Module Identifier ENM1420  
Module Title WOMEN WRITING FICTION, 1680-1730  
Academic Year 2004/2005  
Co-ordinator Dr Sarah H Prescott  
Semester Intended for use in future years  
Next year offered N/A  
Next semester offered N/A  
Course delivery Seminars / Tutorials   Seminar. 2 hours per week  
Assessment TypeAssessment Length/DetailsProportion
Semester Assessment Essay: 1 x 5,000 word essay 

Learning outcomes

On completion of this module, students should be able to:

1. demonstrate a sophisticated understanding of the texts studied which is informed by an engagement with and understanding of relevant secondary reading;

2. demonstrate knowledge of the theoretical and historical issues raised by the module and show awareness of their implications;

3. apply a variety of critical approaches to, and recent discussions of, the fiction on the module;

4. discuss, research and produce written work about these texts which demonstrates engagement with both the historical conditions of their production and recent critical debates about literary history and women's writing.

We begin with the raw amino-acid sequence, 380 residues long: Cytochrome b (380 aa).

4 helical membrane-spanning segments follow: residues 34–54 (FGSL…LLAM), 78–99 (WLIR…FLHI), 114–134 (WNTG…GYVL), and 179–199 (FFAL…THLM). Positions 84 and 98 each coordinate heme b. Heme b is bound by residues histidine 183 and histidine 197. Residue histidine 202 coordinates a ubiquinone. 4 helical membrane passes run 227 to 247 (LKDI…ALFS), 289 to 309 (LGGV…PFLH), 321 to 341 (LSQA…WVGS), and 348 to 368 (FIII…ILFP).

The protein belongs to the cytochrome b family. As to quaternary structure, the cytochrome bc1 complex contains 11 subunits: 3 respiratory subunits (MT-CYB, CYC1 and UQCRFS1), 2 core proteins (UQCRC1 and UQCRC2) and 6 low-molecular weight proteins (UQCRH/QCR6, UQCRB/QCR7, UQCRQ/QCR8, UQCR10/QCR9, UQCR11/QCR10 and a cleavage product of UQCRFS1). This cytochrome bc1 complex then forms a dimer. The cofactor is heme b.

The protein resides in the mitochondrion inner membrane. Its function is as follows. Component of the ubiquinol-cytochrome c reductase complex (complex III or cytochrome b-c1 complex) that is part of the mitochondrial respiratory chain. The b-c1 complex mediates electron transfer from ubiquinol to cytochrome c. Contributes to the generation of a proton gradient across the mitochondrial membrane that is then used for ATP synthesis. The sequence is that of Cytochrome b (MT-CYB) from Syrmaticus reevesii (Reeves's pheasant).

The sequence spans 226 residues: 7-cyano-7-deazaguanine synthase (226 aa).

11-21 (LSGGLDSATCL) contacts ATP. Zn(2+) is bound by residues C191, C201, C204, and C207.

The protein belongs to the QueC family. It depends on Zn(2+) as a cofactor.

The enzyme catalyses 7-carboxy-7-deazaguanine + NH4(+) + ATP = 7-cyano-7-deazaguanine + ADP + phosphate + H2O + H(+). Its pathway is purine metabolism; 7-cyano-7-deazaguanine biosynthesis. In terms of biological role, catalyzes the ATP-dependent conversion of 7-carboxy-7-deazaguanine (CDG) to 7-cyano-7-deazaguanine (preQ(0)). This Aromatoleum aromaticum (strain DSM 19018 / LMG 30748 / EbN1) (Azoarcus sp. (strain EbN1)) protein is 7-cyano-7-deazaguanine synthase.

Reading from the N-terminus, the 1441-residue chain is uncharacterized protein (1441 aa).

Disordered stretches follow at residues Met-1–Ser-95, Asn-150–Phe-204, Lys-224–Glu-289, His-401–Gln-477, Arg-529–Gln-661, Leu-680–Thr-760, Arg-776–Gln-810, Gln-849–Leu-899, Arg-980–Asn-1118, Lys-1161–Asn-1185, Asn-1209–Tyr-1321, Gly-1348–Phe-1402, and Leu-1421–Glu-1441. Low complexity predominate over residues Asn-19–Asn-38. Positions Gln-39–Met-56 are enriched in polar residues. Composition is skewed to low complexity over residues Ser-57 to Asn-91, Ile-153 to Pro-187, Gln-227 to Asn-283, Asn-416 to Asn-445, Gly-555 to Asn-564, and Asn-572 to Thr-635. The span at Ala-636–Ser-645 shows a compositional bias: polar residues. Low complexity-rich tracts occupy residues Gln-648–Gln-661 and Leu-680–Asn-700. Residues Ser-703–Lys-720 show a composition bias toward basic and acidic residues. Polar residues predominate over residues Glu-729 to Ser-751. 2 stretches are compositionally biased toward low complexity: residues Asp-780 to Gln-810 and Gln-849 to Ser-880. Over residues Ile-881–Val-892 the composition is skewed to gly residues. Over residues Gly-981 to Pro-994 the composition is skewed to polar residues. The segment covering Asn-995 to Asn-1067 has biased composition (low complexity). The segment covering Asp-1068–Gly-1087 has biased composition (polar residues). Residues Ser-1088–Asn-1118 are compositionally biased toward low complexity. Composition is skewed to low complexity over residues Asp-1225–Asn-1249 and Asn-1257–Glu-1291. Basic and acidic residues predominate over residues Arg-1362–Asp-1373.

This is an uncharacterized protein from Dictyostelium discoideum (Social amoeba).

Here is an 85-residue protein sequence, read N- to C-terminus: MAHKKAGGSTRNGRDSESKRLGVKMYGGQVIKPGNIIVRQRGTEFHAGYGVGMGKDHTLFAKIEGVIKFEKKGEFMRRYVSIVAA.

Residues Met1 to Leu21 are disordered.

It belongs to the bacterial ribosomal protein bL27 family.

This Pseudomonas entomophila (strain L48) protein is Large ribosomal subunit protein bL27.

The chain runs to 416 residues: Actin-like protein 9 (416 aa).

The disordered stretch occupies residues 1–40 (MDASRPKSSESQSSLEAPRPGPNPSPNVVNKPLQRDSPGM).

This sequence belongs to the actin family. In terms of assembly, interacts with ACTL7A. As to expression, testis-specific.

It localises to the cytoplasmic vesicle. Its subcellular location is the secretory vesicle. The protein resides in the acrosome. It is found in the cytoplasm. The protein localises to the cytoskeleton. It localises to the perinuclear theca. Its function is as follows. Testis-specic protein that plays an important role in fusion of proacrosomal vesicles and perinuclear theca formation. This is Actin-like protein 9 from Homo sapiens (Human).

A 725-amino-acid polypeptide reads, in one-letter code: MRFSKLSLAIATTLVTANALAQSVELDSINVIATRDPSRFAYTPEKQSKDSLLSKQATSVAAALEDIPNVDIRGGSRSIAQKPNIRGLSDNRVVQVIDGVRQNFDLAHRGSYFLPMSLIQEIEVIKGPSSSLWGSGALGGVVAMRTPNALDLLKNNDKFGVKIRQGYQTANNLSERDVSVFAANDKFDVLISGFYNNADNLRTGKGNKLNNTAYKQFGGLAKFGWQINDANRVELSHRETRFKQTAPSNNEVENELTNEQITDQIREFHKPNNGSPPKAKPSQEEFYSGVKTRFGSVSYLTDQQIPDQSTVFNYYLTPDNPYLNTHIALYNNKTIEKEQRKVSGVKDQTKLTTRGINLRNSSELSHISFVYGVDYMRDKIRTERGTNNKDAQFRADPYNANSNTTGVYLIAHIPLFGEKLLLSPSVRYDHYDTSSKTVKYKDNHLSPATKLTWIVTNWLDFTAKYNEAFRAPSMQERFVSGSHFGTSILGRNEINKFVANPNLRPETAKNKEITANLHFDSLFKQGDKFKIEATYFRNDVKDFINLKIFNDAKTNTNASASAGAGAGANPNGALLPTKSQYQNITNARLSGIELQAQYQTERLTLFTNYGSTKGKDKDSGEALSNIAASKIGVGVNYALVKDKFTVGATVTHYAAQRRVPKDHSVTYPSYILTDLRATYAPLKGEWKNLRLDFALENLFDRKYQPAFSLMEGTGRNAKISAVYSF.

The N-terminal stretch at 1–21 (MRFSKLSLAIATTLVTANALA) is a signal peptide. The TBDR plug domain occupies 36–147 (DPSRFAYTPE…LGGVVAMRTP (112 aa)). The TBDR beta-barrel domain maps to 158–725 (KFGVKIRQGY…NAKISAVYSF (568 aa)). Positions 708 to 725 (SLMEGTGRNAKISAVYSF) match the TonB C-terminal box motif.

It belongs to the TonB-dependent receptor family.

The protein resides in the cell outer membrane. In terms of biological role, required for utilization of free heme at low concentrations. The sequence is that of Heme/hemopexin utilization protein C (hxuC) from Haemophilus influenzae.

Women's fiction from the late seventeenth and early eighteenth centuries was often described as sensational, scandalous, and second rate. Yet the fiction of writers such as Aphra Behn, Delarivier Manley and Eliza Haywood constituted some of the most popular writing of the period despite their subsequent exclusion from mainstream accounts of the history of the novel. This module seeks to introduce students to a representative range of women's fiction from this fifty-year period. We will also explore some of the critical issues at stake in 're-reading' popular women's writing from a feminist perspective and examine the way in which women novelists are now being incorporated into more general debates about the development of the novel in the eighteenth century.

1. Sexual Politics
Aphra Behn, "Love-Letters Between a Nobleman and his Sister", 1684-87, (Penguin)

2. Scandal Politics

Delarivier Manley, "The New Atlantis", 1709 (Penguin); "Queen Zarah", 1705"(Oxford Anthology)

3. Amatory Fiction

Eliza Haywood, "Love in Excess"; or, "The Fatal Enquiry", 1719-20 (Broadview Press)

4. Amatory Fiction (continued)

Jane Barker, "Love Intrigues", 1713; Eliza Haywood, "The British Recluse", 1724 and "Fantomina", 1725 (Oxford Anthology)

5. Reforming Amatory Fiction

Mary Davys, "The Reform'd Coquet", 1724; Penelope Aubin, "The Adventures of the Count de Vinevil", 1721; Elizabeth Singer Rowe, "Friendship in Death", 1728 (Oxford Anthology)


This module is at CQFW Level 7